Peter Gatti, NIT League’s executive vice president, said materials are need to rebuild damaged to homes, businesses, and infrastructure from storm in the New York, New Jersey and other states last month. He said a strike could result in delays of much needed materials needed for rebuilding.
   However, Noël Perry, a managing director and senior consultant at FTR Associates, pointed out that many building materials such as lumber and concrete are sourced in the United States or Canada and can be shipped by rail or truck.
   He also pointed out the deadline for the contract is coming during the winter when there is lower demand for building materials.
   But Tony Callahan, a Kennesaw, Ga.-based consultant who specializes in supply chain issues for the building materials industry, said seasonality is a double-edged sword, because most building supply companies have also reduced inventory that could cushion a strike.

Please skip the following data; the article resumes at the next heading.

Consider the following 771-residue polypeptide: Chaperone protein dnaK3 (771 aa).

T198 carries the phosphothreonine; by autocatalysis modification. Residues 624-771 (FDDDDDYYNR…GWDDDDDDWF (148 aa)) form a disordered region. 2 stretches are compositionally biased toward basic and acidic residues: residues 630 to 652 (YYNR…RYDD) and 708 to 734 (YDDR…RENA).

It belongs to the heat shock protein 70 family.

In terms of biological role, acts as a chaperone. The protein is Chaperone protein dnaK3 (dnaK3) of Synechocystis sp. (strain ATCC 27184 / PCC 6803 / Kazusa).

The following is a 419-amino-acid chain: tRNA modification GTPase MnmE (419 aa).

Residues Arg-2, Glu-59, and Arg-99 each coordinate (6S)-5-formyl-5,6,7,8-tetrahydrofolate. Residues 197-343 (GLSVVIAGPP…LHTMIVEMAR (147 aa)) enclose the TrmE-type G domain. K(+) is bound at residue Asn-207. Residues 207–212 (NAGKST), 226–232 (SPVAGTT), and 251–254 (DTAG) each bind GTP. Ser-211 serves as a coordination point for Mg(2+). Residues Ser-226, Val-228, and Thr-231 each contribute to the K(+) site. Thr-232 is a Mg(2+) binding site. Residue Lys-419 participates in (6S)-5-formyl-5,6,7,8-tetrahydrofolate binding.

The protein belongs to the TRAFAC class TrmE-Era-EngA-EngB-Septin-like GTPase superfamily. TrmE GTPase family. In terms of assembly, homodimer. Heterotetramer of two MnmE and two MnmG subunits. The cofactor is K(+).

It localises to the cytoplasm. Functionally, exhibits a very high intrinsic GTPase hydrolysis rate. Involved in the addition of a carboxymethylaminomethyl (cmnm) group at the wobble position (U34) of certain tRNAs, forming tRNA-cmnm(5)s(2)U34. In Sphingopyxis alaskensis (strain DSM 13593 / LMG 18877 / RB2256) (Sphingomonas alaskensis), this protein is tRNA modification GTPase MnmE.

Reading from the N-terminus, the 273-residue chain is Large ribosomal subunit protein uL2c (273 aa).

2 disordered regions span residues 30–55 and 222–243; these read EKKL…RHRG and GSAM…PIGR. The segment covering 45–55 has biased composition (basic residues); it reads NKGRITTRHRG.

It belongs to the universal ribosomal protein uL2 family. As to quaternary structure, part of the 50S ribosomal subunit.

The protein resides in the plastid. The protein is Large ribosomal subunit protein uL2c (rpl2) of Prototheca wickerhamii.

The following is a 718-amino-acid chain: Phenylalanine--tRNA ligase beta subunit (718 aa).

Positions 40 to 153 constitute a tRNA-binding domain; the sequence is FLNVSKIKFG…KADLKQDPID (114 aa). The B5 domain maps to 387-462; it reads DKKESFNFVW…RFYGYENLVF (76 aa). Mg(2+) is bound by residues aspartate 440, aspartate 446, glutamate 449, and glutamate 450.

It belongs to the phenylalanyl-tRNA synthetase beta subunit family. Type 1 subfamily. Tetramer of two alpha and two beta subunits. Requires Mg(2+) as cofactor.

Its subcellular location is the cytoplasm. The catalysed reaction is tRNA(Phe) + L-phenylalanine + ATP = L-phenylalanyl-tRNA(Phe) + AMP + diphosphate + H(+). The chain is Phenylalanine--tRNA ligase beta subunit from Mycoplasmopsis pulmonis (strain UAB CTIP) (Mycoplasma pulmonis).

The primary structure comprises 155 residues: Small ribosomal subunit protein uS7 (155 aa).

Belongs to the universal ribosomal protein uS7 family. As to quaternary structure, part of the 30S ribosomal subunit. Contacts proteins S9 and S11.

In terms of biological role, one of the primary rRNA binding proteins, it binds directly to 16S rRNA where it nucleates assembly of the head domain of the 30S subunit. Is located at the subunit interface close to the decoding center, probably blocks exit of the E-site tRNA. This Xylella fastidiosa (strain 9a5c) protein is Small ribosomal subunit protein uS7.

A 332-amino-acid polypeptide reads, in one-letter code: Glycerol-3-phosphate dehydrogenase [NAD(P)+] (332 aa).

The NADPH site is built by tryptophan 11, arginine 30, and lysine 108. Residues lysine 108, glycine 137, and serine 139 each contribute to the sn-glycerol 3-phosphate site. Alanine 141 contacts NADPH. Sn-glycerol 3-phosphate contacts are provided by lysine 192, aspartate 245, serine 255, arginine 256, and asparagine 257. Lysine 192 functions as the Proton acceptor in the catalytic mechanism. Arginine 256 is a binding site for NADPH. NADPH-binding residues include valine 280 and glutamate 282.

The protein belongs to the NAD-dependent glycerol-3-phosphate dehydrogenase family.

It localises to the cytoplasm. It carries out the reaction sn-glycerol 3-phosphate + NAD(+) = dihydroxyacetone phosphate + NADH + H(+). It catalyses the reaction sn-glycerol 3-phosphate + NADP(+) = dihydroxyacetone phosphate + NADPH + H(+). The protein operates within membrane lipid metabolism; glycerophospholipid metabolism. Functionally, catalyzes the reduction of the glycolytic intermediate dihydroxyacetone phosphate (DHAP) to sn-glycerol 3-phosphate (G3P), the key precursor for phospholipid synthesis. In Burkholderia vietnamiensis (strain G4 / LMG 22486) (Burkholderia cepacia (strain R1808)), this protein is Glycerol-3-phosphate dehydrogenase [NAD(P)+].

He agreed that materials such as lumber can be sourced domestically, and products such as nails and screws can be trucked from the West Coast at relatively low cost since they are so small. But he also noted that many products used for remodeling – lighting, for example – is sourced from overseas, so that builders trying to repair homes damaged in the storm might be affected by a strike, depending on how long it goes on.
   “It’s not a positive,” he said. – Chris Dupin

Chris Dupin

Chris Dupin has written about trade and transportation and other business subjects for a variety of publications before joining American Shipper and Freightwaves.